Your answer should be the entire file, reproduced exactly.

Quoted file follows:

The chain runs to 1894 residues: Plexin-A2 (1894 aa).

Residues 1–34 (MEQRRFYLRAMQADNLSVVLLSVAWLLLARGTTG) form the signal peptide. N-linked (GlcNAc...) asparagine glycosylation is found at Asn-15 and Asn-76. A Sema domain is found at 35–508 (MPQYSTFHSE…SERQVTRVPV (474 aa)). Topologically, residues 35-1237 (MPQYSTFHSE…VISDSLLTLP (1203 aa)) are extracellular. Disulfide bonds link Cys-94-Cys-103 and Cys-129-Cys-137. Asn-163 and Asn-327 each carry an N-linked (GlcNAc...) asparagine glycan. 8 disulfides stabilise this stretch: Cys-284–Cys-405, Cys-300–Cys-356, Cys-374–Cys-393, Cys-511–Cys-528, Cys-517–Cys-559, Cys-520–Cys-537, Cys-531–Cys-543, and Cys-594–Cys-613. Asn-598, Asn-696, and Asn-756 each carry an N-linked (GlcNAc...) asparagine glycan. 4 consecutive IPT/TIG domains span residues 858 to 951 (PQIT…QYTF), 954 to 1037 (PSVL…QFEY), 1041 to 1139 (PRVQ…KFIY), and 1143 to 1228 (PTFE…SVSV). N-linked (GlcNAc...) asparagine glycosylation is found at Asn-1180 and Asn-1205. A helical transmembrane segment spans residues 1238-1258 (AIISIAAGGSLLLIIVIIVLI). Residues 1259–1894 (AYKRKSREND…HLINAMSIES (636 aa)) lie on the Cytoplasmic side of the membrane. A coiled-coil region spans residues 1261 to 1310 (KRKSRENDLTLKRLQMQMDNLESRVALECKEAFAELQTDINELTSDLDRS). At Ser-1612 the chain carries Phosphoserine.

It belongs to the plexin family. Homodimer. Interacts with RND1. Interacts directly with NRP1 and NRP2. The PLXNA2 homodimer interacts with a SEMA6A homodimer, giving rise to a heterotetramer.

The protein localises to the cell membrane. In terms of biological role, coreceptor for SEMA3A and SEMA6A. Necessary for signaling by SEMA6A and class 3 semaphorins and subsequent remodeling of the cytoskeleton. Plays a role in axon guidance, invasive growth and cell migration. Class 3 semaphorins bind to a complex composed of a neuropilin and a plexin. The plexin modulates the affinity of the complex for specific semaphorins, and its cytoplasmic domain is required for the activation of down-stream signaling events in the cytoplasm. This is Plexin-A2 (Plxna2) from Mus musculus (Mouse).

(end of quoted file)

The chain runs to 1894 residues: Plexin-A2 (1894 aa).

Residues 1–34 (MEQRRFYLRAMQADNLSVVLLSVAWLLLARGTTG) form the signal peptide. N-linked (GlcNAc...) asparagine glycosylation is found at Asn-15 and Asn-76. A Sema domain is found at 35–508 (MPQYSTFHSE…SERQVTRVPV (474 aa)). Topologically, residues 35-1237 (MPQYSTFHSE…VISDSLLTLP (1203 aa)) are extracellular. Disulfide bonds link Cys-94-Cys-103 and Cys-129-Cys-137. Asn-163 and Asn-327 each carry an N-linked (GlcNAc...) asparagine glycan. 8 disulfides stabilise this stretch: Cys-284–Cys-405, Cys-300–Cys-356, Cys-374–Cys-393, Cys-511–Cys-528, Cys-517–Cys-559, Cys-520–Cys-537, Cys-531–Cys-543, and Cys-594–Cys-613. Asn-598, Asn-696, and Asn-756 each carry an N-linked (GlcNAc...) asparagine glycan. 4 consecutive IPT/TIG domains span residues 858 to 951 (PQIT…QYTF), 954 to 1037 (PSVL…QFEY), 1041 to 1139 (PRVQ…KFIY), and 1143 to 1228 (PTFE…SVSV). N-linked (GlcNAc...) asparagine glycosylation is found at Asn-1180 and Asn-1205. A helical transmembrane segment spans residues 1238-1258 (AIISIAAGGSLLLIIVIIVLI). Residues 1259–1894 (AYKRKSREND…HLINAMSIES (636 aa)) lie on the Cytoplasmic side of the membrane. A coiled-coil region spans residues 1261 to 1310 (KRKSRENDLTLKRLQMQMDNLESRVALECKEAFAELQTDINELTSDLDRS). At Ser-1612 the chain carries Phosphoserine.

It belongs to the plexin family. Homodimer. Interacts with RND1. Interacts directly with NRP1 and NRP2. The PLXNA2 homodimer interacts with a SEMA6A homodimer, giving rise to a heterotetramer.

The protein localises to the cell membrane. In terms of biological role, coreceptor for SEMA3A and SEMA6A. Necessary for signaling by SEMA6A and class 3 semaphorins and subsequent remodeling of the cytoskeleton. Plays a role in axon guidance, invasive growth and cell migration. Class 3 semaphorins bind to a complex composed of a neuropilin and a plexin. The plexin modulates the affinity of the complex for specific semaphorins, and its cytoplasmic domain is required for the activation of down-stream signaling events in the cytoplasm. This is Plexin-A2 (Plxna2) from Mus musculus (Mouse).